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My experience with ServicePointManager. Any change to it would affect entire app domain. Though the answer is very clearly explained how this can be applied, I like to throw this point. – Amzath Nov 14 '12 at 19:31
what is sender referring to in the code? – Shai Cohen Dec 27 '12 at 18:23
Setting the callback works in .NET 4.5 for me, but not .NET 4.6 – RJB Sep 14 '15 at 2:54
@Amzath Any suggestions on how to reset this after a particular request is complete? A person might need to make one request to an uncertified server, then put things back the way they were. – Isaac Lyman Feb 5 at 16:12
@Isaac Lyman: ServicePointManager.ServerCertificateValidationCallback = null; should revert to default behaviour. – Mike Chamberlain Mar 22 at 0:19

The very simple "catch all" solution is this:

System.Net.ServicePointManager.ServerCertificateValidationCallback = delegate { return true; };

The solution from sebastian-castaldi is a bit more detailed.

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I just put this in an #If CONFIG = "Debug" statement so it only is activated when in debug mode. It works great! – cjbarth Aug 19 '13 at 15:41
Solved my problem (instanciating organization service with https protocol) – hdoghmen Sep 25 '14 at 12:55
Detail can be good, but there is something to be said for a quick, short, and easy line of code as well. This code is short and does the trick. – Dan Oct 27 '15 at 17:41
will this act only on current Action (e.g. ASP MVC is used)? or it will set as the default behavior for the ASP.NET application? – JeeShen Lee Apr 9 at 9:48
Never really confirmed this 100%, but I think it's on a per request basis. – Remy Apr 10 at 20:14

I personally like the following solution the most:

using System.Security.Cryptography.X509Certificates;
using System.Net.Security;

... then before you do request getting the error, do the following

System.Net.ServicePointManager.ServerCertificateValidationCallback = delegate(object sender, X509Certificate certificate, X509Chain chain, SslPolicyErrors sslPolicyErrors) { return true; };

Found this after consulting Luke's Solution

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See the Sebastian Castaldi answer for security caveats to this approach. – Edward Brey Feb 11 '14 at 16:05

If you are using Windows 2003, you can try this:

Open Microsoft Management Console (Start --> Run --> mmc.exe);

Choose File --> Add/Remove Snap-in;

In the Standalone tab, choose Add;

Choose the Certificates snap-in, and click Add;

In the wizard, choose the Computer Account, and then choose Local Computer. Press Finish to end the wizard;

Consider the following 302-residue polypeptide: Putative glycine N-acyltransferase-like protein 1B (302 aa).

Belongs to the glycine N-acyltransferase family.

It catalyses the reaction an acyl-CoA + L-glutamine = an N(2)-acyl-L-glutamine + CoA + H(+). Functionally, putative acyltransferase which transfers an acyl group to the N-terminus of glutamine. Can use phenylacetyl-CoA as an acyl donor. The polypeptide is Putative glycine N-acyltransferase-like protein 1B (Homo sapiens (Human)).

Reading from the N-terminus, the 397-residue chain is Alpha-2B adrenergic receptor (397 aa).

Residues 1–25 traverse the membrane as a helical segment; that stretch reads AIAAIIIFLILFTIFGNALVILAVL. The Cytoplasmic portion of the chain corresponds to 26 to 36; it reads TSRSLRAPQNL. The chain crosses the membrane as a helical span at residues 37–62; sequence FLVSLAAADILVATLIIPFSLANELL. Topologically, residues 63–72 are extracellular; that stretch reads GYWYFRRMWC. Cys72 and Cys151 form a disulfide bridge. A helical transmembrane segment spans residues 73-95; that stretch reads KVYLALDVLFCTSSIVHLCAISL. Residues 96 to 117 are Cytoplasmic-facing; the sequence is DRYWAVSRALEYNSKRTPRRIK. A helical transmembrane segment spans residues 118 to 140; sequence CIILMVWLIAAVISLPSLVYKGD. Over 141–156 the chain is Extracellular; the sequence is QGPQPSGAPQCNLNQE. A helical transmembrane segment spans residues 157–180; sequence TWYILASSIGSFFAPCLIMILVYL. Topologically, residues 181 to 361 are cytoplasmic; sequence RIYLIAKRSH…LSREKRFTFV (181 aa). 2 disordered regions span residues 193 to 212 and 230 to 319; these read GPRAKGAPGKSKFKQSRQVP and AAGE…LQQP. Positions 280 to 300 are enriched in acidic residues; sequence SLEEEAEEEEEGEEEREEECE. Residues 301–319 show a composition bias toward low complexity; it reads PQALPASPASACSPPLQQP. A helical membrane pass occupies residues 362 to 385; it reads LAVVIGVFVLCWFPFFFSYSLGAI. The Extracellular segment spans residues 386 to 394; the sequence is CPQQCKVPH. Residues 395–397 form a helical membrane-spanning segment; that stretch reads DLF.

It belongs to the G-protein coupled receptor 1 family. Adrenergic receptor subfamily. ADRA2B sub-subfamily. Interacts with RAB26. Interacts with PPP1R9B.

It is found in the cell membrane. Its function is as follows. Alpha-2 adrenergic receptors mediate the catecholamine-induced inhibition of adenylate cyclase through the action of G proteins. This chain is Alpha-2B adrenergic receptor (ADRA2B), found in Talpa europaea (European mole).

Close the Add/Remove Snap-in dialog;

Navigate to Certificates (Local Computer) and choose a store to import:

If you have the Root CA certificate for the company that issued the certificate, choose Trusted Root Certification Authorities;

If you have the certificate for the server itself, choose Other People

Right-click the store and choose All Tasks --> Import

Follow the wizard and provide the certificate file you have;

After that, simply restart IIS and try calling the web service again.

Reference: http://www.outsystems.com/NetworkForums/ViewTopic.aspx?Topic=Web-Services:-Could-not-establish-trust-relationship-for-the-SSL/TLS-...

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This works on Win7 too. – simonlchilds Mar 5 '14 at 13:41
This got me part of the way, but I needed to have the certificate in the Trusted Root Certification Authorities section in order to make it work. As per blogs.msdn.com/b/jpsanders/archive/2009/09/16/… – Jacob Ewald Apr 17 '14 at 17:14

If you do not wan't to blindly trust everybody and make a trust exception only for certain hosts the following solution is more appropriate.

public static class Ssl
    private static readonly string[] TrustedHosts = new[] {

    public static void EnableTrustedHosts()
      ServicePointManager.ServerCertificateValidationCallback = 
      (sender, certificate, chain, errors) =>
        if (errors == SslPolicyErrors.None)
          return true;

        var request = sender as HttpWebRequest;
        if (request != null)
          return TrustedHosts.Contains(request.RequestUri.Host);

        return false;

Then just call Ssl.EnableTrustedHosts when your app starts.

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This opens a hole if say I can get you to go to host1.domain.com.mynastydomain.com. You should parse the host and make sure the domain ends in items in your whitelist. – Shiv Jul 22 '15 at 4:32